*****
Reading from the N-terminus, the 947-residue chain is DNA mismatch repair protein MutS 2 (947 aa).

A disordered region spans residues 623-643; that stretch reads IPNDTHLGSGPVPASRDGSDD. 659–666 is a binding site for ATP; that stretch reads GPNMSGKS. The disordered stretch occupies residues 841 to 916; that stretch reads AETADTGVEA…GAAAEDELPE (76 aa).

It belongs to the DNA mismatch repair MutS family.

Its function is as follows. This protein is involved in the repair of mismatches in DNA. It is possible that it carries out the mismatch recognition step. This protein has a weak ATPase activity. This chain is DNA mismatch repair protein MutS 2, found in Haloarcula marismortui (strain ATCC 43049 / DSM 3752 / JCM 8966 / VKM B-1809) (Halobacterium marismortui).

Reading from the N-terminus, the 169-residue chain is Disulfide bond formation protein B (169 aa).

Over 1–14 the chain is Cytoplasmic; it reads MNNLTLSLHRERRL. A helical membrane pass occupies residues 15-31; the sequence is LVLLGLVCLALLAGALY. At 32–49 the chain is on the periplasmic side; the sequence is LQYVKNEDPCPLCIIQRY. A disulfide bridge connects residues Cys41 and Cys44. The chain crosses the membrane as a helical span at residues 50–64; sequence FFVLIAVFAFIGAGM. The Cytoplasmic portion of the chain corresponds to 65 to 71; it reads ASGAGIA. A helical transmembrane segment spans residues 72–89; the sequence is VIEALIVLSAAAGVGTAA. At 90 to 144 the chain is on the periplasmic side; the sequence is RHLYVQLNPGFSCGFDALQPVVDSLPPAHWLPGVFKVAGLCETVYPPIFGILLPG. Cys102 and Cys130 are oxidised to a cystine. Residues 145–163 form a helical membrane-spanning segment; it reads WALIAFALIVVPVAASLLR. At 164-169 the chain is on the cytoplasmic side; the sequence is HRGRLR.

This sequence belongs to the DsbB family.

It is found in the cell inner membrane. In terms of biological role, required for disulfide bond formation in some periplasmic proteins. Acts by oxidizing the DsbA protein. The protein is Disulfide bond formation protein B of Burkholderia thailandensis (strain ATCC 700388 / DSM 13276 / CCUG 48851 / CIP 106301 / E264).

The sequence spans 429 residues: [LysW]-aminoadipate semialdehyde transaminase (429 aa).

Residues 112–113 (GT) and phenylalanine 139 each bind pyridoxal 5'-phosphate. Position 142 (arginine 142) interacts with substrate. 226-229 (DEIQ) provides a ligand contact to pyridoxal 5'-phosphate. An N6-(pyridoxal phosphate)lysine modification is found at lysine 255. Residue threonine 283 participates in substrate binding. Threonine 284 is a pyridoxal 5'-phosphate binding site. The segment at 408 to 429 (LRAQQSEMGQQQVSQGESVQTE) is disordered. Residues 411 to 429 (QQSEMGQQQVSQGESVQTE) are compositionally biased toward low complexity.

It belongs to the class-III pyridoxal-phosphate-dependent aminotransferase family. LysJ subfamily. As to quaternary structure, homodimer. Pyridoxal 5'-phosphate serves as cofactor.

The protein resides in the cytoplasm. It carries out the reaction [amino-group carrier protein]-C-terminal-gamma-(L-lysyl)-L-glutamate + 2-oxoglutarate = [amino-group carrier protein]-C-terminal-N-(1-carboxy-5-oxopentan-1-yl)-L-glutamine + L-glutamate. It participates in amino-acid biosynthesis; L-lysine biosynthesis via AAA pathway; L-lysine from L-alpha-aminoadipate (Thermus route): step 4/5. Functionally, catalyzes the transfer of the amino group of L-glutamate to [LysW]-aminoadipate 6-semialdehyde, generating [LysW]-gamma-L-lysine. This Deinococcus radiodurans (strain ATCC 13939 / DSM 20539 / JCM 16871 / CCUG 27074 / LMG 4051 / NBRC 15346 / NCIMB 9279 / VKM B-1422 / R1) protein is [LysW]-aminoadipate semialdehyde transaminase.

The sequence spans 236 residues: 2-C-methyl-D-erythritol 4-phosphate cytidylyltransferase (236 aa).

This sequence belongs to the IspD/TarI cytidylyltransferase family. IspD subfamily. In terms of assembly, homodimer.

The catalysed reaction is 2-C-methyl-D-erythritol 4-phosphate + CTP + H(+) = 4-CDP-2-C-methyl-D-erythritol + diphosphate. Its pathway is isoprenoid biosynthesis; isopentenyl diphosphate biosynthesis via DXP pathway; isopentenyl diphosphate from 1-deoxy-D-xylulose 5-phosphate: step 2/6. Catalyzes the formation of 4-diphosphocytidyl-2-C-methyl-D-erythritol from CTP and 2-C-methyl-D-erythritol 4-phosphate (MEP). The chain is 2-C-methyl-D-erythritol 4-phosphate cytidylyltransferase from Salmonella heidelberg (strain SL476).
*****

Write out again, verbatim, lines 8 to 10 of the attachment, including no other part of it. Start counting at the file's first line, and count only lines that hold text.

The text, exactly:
It is found in the cell inner membrane. In terms of biological role, required for disulfide bond formation in some periplasmic proteins. Acts by oxidizing the DsbA protein. The protein is Disulfide bond formation protein B of Burkholderia thailandensis (strain ATCC 700388 / DSM 13276 / CCUG 48851 / CIP 106301 / E264).

The sequence spans 429 residues: [LysW]-aminoadipate semialdehyde transaminase (429 aa).

Residues 112–113 (GT) and phenylalanine 139 each bind pyridoxal 5'-phosphate. Position 142 (arginine 142) interacts with substrate. 226-229 (DEIQ) provides a ligand contact to pyridoxal 5'-phosphate. An N6-(pyridoxal phosphate)lysine modification is found at lysine 255. Residue threonine 283 participates in substrate binding. Threonine 284 is a pyridoxal 5'-phosphate binding site. The segment at 408 to 429 (LRAQQSEMGQQQVSQGESVQTE) is disordered. Residues 411 to 429 (QQSEMGQQQVSQGESVQTE) are compositionally biased toward low complexity.